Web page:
Academic journal article
By Schvaneveldt, Paul L.; Miller, Brent C.; Berry, E. Helen; Lee, Thomas R.
Adolescence , Vol. 36, No. 144
Approximately 22% of females and 27% of males have had intercourse by age 15, and about 76% and 85%, respectively, by age 19 (Alan Guttmacher Institute, 1998). Many factors have been linked to the early onset of sexual activity among adolescents, such as peer influences, level of educational achievement, community characteristics, gender, race, and parental influences (Brewster, 1994; Furstenberg, Morgan, Moore, & Peterson, 1987; Miller, Norton, Curtis, Hill, Schvaneveldt, & Young, 1997). There are also many consequences; early sexual activity has been linked to a wide range of social problems, including lower levels of academic achievement (Brooke, Balka, Abernathy, & Hamburg, 1994; Miller & Sneesby, 1988), higher rates of unwanted pregnancies (Hayes, 1987; Zabin & Howard, 1993), sexually transmitted diseases (Greenberg, Magder, & Aral, 1992), multiple sexual partners, and involvement in other risky behaviors, such as substance use and delinquency (Donovan, 1996; Jessor & Jessor, 1975). An understanding of b oth the factors predicting early sexual activity and its consequences is important for more effectively preventing and ameliorating the social costs of early sexual intercourse.
This study focused on the bidirectional influences of educational factors and the onset of sexual activity. In some longitudinal research, lower academic aspirations and achievement have been shown to increase the likelihood of subsequent sexual activity (Costa, Jessor, Donovan, & Fortenberry, 1995; Jessor & Jessor, 1975; Marini, 1984; Rindfuss, Bumpass, & St. John, 1980; Upchurch & McCarthy, 1990). However, evidence also suggests that initiating sexual intercourse at a young age, particularly prior to age 15, has a significant negative effect on subsequent academic goals and achievement (Billy, Landale, Grady, & Zimmerle, 1988; Brooke, Balka, Abernathy, & Hamburg, 1994; Jessor, Costa, Jessor, & Donovan, 1983; Meilman, 1993; Mott & Marsiglio, 1985). Ohannessian and Crockett (1993) reported a bidirectional relationship between educational investment and adolescent sexual activity in a longitudinal sample from Pennsylvania. The present research examined this relationship in a national longitudinal sample in or der to further explore and document possible bidirectional effects.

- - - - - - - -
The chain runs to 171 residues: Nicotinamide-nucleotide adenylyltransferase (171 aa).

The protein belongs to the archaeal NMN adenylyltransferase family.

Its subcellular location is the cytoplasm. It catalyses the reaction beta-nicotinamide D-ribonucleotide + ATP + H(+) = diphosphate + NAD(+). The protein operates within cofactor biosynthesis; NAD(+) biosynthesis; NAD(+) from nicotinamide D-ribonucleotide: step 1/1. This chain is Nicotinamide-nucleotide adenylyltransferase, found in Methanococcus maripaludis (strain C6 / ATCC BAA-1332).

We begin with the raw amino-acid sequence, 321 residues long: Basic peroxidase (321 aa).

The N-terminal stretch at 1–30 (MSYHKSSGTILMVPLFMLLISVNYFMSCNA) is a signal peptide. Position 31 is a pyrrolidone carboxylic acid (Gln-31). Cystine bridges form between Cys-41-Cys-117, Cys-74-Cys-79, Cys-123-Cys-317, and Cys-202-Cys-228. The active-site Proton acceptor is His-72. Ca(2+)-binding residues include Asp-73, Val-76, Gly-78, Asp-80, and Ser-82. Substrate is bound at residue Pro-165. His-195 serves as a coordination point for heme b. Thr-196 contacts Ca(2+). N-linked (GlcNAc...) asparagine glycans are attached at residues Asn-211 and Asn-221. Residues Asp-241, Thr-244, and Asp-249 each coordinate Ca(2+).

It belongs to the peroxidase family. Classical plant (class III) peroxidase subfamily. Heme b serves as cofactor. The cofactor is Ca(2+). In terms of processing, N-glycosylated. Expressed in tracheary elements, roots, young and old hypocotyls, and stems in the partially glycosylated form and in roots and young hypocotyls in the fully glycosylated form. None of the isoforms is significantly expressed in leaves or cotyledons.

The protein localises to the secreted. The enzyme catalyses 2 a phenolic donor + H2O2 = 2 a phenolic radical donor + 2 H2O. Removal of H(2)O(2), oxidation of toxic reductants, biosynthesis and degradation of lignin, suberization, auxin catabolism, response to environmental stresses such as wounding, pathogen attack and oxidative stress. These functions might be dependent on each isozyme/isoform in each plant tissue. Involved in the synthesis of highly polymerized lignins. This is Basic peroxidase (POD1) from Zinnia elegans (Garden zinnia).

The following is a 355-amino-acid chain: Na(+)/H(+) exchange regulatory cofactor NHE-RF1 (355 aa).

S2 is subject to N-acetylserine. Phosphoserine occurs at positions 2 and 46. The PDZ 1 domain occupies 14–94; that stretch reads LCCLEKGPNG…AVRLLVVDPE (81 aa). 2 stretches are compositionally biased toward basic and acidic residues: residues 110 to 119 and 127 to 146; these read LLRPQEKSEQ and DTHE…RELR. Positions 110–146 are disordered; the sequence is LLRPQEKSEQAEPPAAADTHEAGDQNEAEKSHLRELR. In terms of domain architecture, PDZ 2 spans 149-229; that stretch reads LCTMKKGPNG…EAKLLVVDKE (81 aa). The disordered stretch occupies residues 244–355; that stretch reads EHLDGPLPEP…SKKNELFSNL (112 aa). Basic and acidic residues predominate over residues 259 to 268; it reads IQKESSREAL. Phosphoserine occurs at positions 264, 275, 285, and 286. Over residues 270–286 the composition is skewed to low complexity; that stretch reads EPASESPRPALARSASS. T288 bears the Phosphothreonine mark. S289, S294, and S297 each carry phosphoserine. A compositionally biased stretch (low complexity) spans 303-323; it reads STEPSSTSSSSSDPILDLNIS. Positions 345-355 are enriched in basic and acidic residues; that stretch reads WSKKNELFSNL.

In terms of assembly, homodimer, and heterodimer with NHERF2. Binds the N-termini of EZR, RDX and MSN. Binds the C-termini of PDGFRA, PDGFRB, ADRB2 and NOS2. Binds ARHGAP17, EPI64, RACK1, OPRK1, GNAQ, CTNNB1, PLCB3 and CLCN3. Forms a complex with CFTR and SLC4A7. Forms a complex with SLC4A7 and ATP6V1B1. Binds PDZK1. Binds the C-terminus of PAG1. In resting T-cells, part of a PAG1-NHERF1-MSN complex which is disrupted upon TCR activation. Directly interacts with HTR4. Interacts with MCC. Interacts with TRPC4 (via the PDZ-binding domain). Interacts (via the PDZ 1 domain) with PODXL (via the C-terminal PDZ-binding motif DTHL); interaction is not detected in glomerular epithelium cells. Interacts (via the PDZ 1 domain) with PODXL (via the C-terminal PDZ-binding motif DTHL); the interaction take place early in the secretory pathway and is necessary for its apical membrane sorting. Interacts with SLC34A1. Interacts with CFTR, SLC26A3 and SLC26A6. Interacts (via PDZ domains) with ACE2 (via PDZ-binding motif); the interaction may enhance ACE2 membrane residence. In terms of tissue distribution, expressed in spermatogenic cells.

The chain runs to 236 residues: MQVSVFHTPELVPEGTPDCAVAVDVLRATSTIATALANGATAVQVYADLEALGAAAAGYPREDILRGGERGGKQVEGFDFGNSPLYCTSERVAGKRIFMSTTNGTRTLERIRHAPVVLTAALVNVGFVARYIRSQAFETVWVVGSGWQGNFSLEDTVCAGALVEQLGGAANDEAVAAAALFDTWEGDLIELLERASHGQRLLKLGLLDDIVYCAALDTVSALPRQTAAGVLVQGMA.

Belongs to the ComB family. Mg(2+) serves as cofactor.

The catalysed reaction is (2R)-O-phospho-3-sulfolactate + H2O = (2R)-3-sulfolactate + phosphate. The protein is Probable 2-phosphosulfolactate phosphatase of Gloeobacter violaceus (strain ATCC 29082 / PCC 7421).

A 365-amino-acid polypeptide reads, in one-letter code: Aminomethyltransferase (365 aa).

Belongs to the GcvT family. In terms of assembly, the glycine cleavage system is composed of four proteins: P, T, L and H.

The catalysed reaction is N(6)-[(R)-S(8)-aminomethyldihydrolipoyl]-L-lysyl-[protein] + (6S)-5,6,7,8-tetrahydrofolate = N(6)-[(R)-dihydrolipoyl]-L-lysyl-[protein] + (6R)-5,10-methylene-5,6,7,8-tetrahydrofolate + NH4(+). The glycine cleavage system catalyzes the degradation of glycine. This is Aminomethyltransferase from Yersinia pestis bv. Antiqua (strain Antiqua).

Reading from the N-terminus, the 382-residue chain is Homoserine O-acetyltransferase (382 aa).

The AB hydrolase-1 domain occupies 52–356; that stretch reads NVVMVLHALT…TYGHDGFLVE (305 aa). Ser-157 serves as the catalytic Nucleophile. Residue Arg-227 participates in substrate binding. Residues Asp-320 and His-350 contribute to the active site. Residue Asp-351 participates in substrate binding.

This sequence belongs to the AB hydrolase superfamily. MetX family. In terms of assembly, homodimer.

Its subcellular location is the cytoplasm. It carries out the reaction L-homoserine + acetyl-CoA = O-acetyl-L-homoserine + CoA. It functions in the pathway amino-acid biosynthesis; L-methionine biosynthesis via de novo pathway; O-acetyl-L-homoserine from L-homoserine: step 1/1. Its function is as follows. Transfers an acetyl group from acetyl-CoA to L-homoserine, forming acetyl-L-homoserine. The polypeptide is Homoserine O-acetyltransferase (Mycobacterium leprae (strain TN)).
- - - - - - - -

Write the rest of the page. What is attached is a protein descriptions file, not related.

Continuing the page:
Association of Education with Sexual Activity
Academic achievement has been shown to predict the sexual activity of adolescents. One longitudinal study indicated that poor academic performance in grade four significantly predicted sexual activity by grade nine (Capaldi, Crosby, & Stoolmiller, 1996). Farrel, Danish, and Howard (1992) found a negative association between student grade point average and sexual activity: those who were sexually active had a lower grade point average than those who were not. Adolescents with higher grades and higher scores on intelligence tests generally are less likely to initiate sexual activity at younger ages (Donovan, Jessor, & Costa, 1988; Dorius, Heaton, & Steffen, 1993; Farrel, Danish, & Howard, 1992; Flamer & Davis, 1990; Furstenberg, Morgan, Moore, & Peterson, 1987; Hayes, 1987; Philliber & Tatum, 1982; Udry & Billy, 1987).
Educational attainment also is related to sexual activity, in that dropping out of school significantly increases the odds of intercourse for males and females (Dorius et al., 1993). Women with more years of education report a later age at first sexual intercourse (Wyatt, 1989). Rindfuss, Bumpass, and St. John (1980) estimated that for each additional year of education that women attain, sexual activity is delayed by .75 years.
Educational goals also have been shown to influence sexual activity for males and females. Having low educational goals is associated with a high incidence of sexual activity during the teen years (Handler, 1990; Hendricks & Montgomery, 1984; Hogan & Kitagawa, 1985). …